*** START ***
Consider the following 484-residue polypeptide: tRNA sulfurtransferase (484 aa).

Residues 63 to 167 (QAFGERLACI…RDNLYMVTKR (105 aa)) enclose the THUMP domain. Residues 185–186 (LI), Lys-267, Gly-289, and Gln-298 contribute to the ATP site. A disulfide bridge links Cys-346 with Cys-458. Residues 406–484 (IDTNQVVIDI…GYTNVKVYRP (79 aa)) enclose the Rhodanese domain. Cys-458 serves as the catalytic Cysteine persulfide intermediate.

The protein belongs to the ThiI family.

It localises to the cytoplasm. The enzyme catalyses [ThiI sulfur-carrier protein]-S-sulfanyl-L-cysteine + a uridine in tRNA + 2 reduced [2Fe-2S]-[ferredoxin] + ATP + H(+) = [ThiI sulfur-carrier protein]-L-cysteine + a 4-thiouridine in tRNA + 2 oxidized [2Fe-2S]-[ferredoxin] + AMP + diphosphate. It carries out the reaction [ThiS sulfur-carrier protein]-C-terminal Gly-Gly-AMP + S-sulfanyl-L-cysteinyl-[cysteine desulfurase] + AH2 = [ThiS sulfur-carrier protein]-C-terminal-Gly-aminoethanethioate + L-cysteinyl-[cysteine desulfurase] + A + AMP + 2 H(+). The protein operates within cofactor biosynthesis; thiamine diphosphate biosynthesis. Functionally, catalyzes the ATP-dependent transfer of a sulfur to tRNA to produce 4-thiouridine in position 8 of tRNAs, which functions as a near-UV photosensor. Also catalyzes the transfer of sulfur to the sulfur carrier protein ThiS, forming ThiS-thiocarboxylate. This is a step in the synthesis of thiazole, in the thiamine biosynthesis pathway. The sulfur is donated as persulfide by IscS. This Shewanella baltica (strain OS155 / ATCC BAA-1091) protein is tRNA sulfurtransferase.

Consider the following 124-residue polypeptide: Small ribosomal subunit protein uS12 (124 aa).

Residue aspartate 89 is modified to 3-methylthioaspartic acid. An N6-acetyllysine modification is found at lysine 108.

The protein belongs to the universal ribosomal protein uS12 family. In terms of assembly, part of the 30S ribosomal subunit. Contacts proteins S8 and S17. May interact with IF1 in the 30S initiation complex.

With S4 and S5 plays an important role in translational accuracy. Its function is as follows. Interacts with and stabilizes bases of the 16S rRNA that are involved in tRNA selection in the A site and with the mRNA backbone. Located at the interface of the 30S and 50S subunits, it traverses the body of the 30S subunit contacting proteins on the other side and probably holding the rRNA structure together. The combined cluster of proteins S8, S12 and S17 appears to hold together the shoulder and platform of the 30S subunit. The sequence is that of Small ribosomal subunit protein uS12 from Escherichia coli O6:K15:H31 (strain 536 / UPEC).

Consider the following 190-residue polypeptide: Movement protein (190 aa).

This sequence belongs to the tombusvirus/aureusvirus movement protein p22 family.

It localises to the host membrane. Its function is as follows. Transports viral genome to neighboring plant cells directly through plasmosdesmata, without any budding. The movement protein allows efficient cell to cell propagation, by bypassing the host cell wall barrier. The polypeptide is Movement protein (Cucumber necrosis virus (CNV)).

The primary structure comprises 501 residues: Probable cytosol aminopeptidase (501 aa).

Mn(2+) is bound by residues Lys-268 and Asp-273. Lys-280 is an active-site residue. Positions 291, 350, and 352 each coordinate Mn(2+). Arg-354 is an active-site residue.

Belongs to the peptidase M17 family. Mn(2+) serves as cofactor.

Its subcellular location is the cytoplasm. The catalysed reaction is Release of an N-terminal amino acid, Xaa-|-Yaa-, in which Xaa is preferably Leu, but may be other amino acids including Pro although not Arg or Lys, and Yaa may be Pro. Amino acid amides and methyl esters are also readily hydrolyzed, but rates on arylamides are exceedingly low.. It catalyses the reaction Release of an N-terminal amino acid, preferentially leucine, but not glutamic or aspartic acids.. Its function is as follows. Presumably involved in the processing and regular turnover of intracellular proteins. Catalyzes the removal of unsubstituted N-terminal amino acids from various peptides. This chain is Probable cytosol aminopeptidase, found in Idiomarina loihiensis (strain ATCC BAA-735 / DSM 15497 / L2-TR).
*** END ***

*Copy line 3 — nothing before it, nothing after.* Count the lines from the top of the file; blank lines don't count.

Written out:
The protein belongs to the ThiI family.